Washington — Brightening the prospects for the climate agenda of incoming President Joe Biden, Democrats have regained control of the US Senate. As the final votes from the Georgia runoff were being counted at midday on Jan. 6, Raphael Warnock was projected to win his race, and fellow Democrat Jon Ossoff was projected by The Associated Press to edge past David Perdue.
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Democratic control could expand the scope of what Biden can achieve as part of his energy transition agenda, with implications for renewable and clean investment and reversing President Donald Trump's deregulatory efforts. Prospects increase for the new president to advance his "climate team" of cabinet picks through the Senate confirmation process, although challenges remain for moving an ambitious climate and energy agenda through a narrowly divided chamber.
Democratic victories in both races leave the Senate split 50-50, with Vice President-elect Kamala Harris able to cast deciding votes, and put Democrats in control of the chamber. Fifty-one votes are needed to advance nominees, while legislation often requires 60 votes to overcome a filibuster.
The Associated Press projected Warnock as beating Kelly Loeffler 50.7% to 49.3%; Ossoff was leading 50.3% to Perdue's 49.7% of the vote. Georgia law allows a candidate to request a recount if the margin is 0.5% or less.
Biden energy and environment nominees include former Michigan Governor Jennifer Granholm, who has championed renewable energy development, former Indiana Mayor Pete Buttigieg, a vocal proponent of decarbonizing the electric and transportation sectors, and Representative Deb Haaland, Democrat-New Mexico, who has been outspoken about controlling extractive industries on federal lands. Haaland's nomination has already shown signs of facing friction from Republican senators.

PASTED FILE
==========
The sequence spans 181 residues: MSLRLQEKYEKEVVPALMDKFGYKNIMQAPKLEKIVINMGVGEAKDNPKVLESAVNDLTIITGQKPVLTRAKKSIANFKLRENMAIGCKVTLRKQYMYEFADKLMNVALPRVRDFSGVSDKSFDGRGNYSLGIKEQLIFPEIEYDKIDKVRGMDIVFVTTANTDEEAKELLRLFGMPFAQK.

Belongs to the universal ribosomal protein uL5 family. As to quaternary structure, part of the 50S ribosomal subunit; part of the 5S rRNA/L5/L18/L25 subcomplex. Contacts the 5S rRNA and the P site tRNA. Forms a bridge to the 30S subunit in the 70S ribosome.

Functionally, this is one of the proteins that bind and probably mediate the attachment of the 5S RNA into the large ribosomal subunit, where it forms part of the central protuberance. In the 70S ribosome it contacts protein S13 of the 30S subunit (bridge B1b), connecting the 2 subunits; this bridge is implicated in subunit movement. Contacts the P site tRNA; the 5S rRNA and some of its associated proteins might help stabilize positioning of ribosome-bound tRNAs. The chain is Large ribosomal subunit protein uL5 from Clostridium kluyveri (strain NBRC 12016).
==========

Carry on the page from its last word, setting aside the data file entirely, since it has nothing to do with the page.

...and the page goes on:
IMPLICATIONS FOR FERC
Democratic control of the Senate also stands to improve odds Biden can advance another Democrat to join the Federal Energy Regulatory Commission, potentially tipping the balance to a Democratic majority once Commissioner Neil Chatterjee's term concludes at the end of June. With Republican Commissioner Mark Christie having been sworn in Jan. 4, FERC currently has a 3-2 Republican majority, although Biden is expected to designate a Democrat to be chairman, thus controlling the agenda, after the presidential inauguration Jan. 20.
An eventual Democratic majority at FERC would bolster prospects for capacity market reform, facilitating storage and distributed resources and advancing transmission rate reform that encourages renewables growth. It could also raise odds for changes to FERC's pipeline certificate policy to boost consideration of climate and other environmental impacts and to look beyond precedent agreements to establish whether projects are needed.
Under Senate Democratic leadership, Senator Joe Manchin, Democrat-West Virginia, stands to play a pivotal role, leading the Senate Energy and Natural Resources Committee and, as one of the most conservative Senate Democrats, serving as an important swing vote in the chamber.